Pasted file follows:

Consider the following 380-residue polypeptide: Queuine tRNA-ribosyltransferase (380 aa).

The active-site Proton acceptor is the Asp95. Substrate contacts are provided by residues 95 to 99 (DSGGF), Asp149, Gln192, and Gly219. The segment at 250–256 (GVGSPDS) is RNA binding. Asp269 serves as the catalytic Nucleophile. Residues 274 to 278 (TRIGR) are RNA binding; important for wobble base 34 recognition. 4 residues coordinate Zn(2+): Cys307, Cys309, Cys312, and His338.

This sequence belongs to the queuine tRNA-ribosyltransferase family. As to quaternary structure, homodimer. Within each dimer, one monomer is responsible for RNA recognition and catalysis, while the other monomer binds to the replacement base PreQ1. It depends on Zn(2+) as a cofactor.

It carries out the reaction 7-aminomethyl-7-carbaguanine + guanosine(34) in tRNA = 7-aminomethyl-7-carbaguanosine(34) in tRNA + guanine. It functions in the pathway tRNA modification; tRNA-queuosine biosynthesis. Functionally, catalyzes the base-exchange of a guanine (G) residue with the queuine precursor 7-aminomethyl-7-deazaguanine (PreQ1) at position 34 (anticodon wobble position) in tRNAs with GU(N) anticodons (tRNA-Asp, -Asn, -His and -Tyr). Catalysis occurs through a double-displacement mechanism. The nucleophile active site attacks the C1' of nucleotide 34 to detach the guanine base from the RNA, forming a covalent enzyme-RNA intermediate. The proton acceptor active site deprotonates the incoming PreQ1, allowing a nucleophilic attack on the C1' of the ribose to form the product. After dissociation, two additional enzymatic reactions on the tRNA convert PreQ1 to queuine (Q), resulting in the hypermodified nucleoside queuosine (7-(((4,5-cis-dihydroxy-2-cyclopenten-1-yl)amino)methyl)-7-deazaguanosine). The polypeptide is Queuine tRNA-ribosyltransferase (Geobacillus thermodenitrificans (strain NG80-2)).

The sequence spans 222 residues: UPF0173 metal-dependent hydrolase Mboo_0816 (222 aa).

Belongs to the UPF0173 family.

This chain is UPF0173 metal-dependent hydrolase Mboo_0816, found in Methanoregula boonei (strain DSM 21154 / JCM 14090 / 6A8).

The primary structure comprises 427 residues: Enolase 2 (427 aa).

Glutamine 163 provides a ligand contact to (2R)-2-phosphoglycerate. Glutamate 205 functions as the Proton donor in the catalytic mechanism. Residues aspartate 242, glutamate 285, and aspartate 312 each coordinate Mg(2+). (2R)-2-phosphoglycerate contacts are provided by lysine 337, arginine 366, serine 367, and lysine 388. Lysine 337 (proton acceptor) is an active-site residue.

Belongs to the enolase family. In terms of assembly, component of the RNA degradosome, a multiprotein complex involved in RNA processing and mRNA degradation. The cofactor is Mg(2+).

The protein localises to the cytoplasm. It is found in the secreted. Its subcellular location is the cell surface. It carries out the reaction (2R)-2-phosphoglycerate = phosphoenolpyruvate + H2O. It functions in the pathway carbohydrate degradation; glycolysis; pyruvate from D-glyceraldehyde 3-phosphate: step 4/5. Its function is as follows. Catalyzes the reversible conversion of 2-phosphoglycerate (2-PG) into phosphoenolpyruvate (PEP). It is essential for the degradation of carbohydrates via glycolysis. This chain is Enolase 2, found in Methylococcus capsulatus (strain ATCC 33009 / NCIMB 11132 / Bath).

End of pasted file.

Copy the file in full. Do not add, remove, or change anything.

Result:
Consider the following 380-residue polypeptide: Queuine tRNA-ribosyltransferase (380 aa).

The active-site Proton acceptor is the Asp95. Substrate contacts are provided by residues 95 to 99 (DSGGF), Asp149, Gln192, and Gly219. The segment at 250–256 (GVGSPDS) is RNA binding. Asp269 serves as the catalytic Nucleophile. Residues 274 to 278 (TRIGR) are RNA binding; important for wobble base 34 recognition. 4 residues coordinate Zn(2+): Cys307, Cys309, Cys312, and His338.

This sequence belongs to the queuine tRNA-ribosyltransferase family. As to quaternary structure, homodimer. Within each dimer, one monomer is responsible for RNA recognition and catalysis, while the other monomer binds to the replacement base PreQ1. It depends on Zn(2+) as a cofactor.

It carries out the reaction 7-aminomethyl-7-carbaguanine + guanosine(34) in tRNA = 7-aminomethyl-7-carbaguanosine(34) in tRNA + guanine. It functions in the pathway tRNA modification; tRNA-queuosine biosynthesis. Functionally, catalyzes the base-exchange of a guanine (G) residue with the queuine precursor 7-aminomethyl-7-deazaguanine (PreQ1) at position 34 (anticodon wobble position) in tRNAs with GU(N) anticodons (tRNA-Asp, -Asn, -His and -Tyr). Catalysis occurs through a double-displacement mechanism. The nucleophile active site attacks the C1' of nucleotide 34 to detach the guanine base from the RNA, forming a covalent enzyme-RNA intermediate. The proton acceptor active site deprotonates the incoming PreQ1, allowing a nucleophilic attack on the C1' of the ribose to form the product. After dissociation, two additional enzymatic reactions on the tRNA convert PreQ1 to queuine (Q), resulting in the hypermodified nucleoside queuosine (7-(((4,5-cis-dihydroxy-2-cyclopenten-1-yl)amino)methyl)-7-deazaguanosine). The polypeptide is Queuine tRNA-ribosyltransferase (Geobacillus thermodenitrificans (strain NG80-2)).

The sequence spans 222 residues: UPF0173 metal-dependent hydrolase Mboo_0816 (222 aa).

Belongs to the UPF0173 family.

This chain is UPF0173 metal-dependent hydrolase Mboo_0816, found in Methanoregula boonei (strain DSM 21154 / JCM 14090 / 6A8).

The primary structure comprises 427 residues: Enolase 2 (427 aa).

Glutamine 163 provides a ligand contact to (2R)-2-phosphoglycerate. Glutamate 205 functions as the Proton donor in the catalytic mechanism. Residues aspartate 242, glutamate 285, and aspartate 312 each coordinate Mg(2+). (2R)-2-phosphoglycerate contacts are provided by lysine 337, arginine 366, serine 367, and lysine 388. Lysine 337 (proton acceptor) is an active-site residue.

Belongs to the enolase family. In terms of assembly, component of the RNA degradosome, a multiprotein complex involved in RNA processing and mRNA degradation. The cofactor is Mg(2+).

The protein localises to the cytoplasm. It is found in the secreted. Its subcellular location is the cell surface. It carries out the reaction (2R)-2-phosphoglycerate = phosphoenolpyruvate + H2O. It functions in the pathway carbohydrate degradation; glycolysis; pyruvate from D-glyceraldehyde 3-phosphate: step 4/5. Its function is as follows. Catalyzes the reversible conversion of 2-phosphoglycerate (2-PG) into phosphoenolpyruvate (PEP). It is essential for the degradation of carbohydrates via glycolysis. This chain is Enolase 2, found in Methylococcus capsulatus (strain ATCC 33009 / NCIMB 11132 / Bath).